So have been thinking about how design is operationalised in business and in particular what product design as a discipline has been up to these last few years.
Don’t want to alienate my many Product Design friends and colleagues, but I’m struggling to think of a product I’ve used that has improved over time. In fact, (and happy to be proved wrong here) if feels like on balance, products have gotten worse over the last ten years…
In the halcyon days of the digital revolution, the practice of human-centered design (HCD) was a beacon of hope, guiding the creation of digital products that were empathetic, user-focused, and responsive to human needs. As the industry matured, specialized disciplines like UX and service design grew more recognised, honing the craft and fostering delightful experiences.
But, somewhere along the way, as the digital landscape expanded, the priorities shifted.
Product design emerged as a distinct discipline more integrated with the business ‘product culture’ and more explicitly focused on Annual Recurring Revenue (ARR) growth. Paradoxically, digital products seemed to get worse, not better, as the focus hovered between the user and the bottom line. As product design pursued ARR growth, it veered from its HCD roots, and the digital world found itself increasingly populated by experiences that prioritized revenue over genuine user satisfaction.
The results were disheartening, as once-beloved products fell victim to a relentless pursuit of profit.
Take Facebook, for example. In its infancy, it was hailed as a revolutionary way to connect with friends and family. Yet, as its drive for revenue intensified, Facebook’s algorithmic feed transformed into a dizzying, dopamine-fuelled experience that left users feeling more isolated and manipulated than ever before.
Similarly, the escalating arms race between advertisers and users led to a cluttered digital landscape, bogged down by intrusive ads and ever-more aggressive ad-blocking tactics. Websites became battlegrounds, sacrificing user experience in the quest for advertising dollars.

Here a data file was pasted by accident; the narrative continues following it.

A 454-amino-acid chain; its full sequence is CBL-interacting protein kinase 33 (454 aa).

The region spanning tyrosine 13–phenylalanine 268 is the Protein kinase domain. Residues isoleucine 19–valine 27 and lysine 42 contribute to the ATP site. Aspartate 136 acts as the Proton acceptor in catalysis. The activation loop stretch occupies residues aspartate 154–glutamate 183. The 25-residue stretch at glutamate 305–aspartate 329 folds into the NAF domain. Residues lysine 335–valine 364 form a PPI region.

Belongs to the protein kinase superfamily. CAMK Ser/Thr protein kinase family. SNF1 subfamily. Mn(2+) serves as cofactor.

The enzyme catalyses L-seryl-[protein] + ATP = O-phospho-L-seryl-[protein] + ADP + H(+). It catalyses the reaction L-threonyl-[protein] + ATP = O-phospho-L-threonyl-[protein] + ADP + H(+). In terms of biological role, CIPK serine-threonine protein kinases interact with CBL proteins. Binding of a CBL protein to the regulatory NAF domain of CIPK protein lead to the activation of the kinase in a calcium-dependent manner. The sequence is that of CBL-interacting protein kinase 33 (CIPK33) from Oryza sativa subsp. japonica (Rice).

And let’s not forget the proliferation of subscription-based services, which ensnared users in a labyrinth of monthly fees and complicated cancellation processes. Instead of providing value, these services instilled anxiety and resentment.
In the shadow of these deteriorating experiences, I’m wondering if it might be time to reevaluate product culture (and, by extension, Product Design as a thing). The question becomes: How might we reclaim the experience benefits we built back in the earlier days of HCD, looking to the “user adoption” success metrics of UX and service design to restore the balance and improve the quality of digital products?
Like all of these considerations, there’s no single quick answer, but we can certainly refocus on creating digital experiences that truly serve the user. Drawing inspiration from the origins of HCD, UX, and service design, we can ground product design in a more ethical, user-focused framework while hopefully avoiding expedient nonsense like using AI for insight discovery instead of witnessing real human users.
Companies like Basecamp, which prioritize user experience and privacy over aggressive growth tactics, provide a possible example of how businesses can thrive without compromising user satisfaction. By incorporating user research, iterative design, and thorough testing into the product design process, companies can ensure they are building digital products that genuinely resonate with their users.
There may be no actual decline in digital product quality–I could be wrong with that observation, but if it’s true, design has a new negotiation to get stuck into.
By reevaluating product culture and re-embracing the user-centred roots of our industry, we can create digital products that not only delight users but also foster sustainable, long-term growth for businesses. As designers, developers, and decision-makers, we have the power to steer the course of the digital landscape, choosing to negotiate meeting user needs over growth for the sake of it.
Could it be time to return to the human-centred principles that once guided our industry, creating a digital world that serves its users, rather than exploiting them?